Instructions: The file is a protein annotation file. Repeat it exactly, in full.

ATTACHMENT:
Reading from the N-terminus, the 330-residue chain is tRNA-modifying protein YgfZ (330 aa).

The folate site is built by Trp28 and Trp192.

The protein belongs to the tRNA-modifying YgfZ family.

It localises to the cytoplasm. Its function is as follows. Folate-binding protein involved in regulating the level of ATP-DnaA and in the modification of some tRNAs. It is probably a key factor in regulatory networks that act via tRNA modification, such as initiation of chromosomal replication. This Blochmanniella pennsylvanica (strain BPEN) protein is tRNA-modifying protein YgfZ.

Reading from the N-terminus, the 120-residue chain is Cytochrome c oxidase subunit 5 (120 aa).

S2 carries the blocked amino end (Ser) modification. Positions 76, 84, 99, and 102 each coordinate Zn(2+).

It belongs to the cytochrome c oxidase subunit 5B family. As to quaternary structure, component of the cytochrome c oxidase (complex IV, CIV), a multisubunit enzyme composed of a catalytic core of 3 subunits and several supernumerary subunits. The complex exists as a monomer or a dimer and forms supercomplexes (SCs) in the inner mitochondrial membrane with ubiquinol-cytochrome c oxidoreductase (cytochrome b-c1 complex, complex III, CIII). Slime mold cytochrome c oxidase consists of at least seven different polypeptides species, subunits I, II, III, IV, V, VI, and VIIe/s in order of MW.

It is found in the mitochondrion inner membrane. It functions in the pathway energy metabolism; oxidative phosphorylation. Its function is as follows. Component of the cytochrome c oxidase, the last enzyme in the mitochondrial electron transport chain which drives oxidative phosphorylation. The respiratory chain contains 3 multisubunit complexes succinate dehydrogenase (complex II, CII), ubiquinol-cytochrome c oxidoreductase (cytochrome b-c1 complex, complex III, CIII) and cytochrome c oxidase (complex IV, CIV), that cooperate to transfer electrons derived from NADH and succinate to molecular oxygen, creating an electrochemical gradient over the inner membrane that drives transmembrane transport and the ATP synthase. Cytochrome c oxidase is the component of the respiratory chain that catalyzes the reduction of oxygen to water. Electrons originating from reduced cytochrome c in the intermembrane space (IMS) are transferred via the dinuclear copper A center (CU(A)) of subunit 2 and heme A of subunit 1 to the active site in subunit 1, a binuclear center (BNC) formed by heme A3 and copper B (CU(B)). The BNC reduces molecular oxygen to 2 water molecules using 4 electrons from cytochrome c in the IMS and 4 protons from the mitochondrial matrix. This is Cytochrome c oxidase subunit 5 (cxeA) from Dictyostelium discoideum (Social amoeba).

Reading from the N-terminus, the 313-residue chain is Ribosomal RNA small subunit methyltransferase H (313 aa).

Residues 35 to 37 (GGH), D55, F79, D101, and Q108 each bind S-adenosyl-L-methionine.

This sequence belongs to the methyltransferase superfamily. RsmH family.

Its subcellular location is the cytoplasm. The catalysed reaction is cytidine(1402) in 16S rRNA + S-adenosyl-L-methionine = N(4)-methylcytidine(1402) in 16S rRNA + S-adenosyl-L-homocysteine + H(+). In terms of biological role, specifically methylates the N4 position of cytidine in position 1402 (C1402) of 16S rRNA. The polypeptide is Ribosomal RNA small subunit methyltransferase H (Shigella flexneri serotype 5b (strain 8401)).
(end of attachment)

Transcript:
Reading from the N-terminus, the 330-residue chain is tRNA-modifying protein YgfZ (330 aa).

The folate site is built by Trp28 and Trp192.

The protein belongs to the tRNA-modifying YgfZ family.

It localises to the cytoplasm. Its function is as follows. Folate-binding protein involved in regulating the level of ATP-DnaA and in the modification of some tRNAs. It is probably a key factor in regulatory networks that act via tRNA modification, such as initiation of chromosomal replication. This Blochmanniella pennsylvanica (strain BPEN) protein is tRNA-modifying protein YgfZ.

Reading from the N-terminus, the 120-residue chain is Cytochrome c oxidase subunit 5 (120 aa).

S2 carries the blocked amino end (Ser) modification. Positions 76, 84, 99, and 102 each coordinate Zn(2+).

It belongs to the cytochrome c oxidase subunit 5B family. As to quaternary structure, component of the cytochrome c oxidase (complex IV, CIV), a multisubunit enzyme composed of a catalytic core of 3 subunits and several supernumerary subunits. The complex exists as a monomer or a dimer and forms supercomplexes (SCs) in the inner mitochondrial membrane with ubiquinol-cytochrome c oxidoreductase (cytochrome b-c1 complex, complex III, CIII). Slime mold cytochrome c oxidase consists of at least seven different polypeptides species, subunits I, II, III, IV, V, VI, and VIIe/s in order of MW.

It is found in the mitochondrion inner membrane. It functions in the pathway energy metabolism; oxidative phosphorylation. Its function is as follows. Component of the cytochrome c oxidase, the last enzyme in the mitochondrial electron transport chain which drives oxidative phosphorylation. The respiratory chain contains 3 multisubunit complexes succinate dehydrogenase (complex II, CII), ubiquinol-cytochrome c oxidoreductase (cytochrome b-c1 complex, complex III, CIII) and cytochrome c oxidase (complex IV, CIV), that cooperate to transfer electrons derived from NADH and succinate to molecular oxygen, creating an electrochemical gradient over the inner membrane that drives transmembrane transport and the ATP synthase. Cytochrome c oxidase is the component of the respiratory chain that catalyzes the reduction of oxygen to water. Electrons originating from reduced cytochrome c in the intermembrane space (IMS) are transferred via the dinuclear copper A center (CU(A)) of subunit 2 and heme A of subunit 1 to the active site in subunit 1, a binuclear center (BNC) formed by heme A3 and copper B (CU(B)). The BNC reduces molecular oxygen to 2 water molecules using 4 electrons from cytochrome c in the IMS and 4 protons from the mitochondrial matrix. This is Cytochrome c oxidase subunit 5 (cxeA) from Dictyostelium discoideum (Social amoeba).

Reading from the N-terminus, the 313-residue chain is Ribosomal RNA small subunit methyltransferase H (313 aa).

Residues 35 to 37 (GGH), D55, F79, D101, and Q108 each bind S-adenosyl-L-methionine.

This sequence belongs to the methyltransferase superfamily. RsmH family.

Its subcellular location is the cytoplasm. The catalysed reaction is cytidine(1402) in 16S rRNA + S-adenosyl-L-methionine = N(4)-methylcytidine(1402) in 16S rRNA + S-adenosyl-L-homocysteine + H(+). In terms of biological role, specifically methylates the N4 position of cytidine in position 1402 (C1402) of 16S rRNA. The polypeptide is Ribosomal RNA small subunit methyltransferase H (Shigella flexneri serotype 5b (strain 8401)).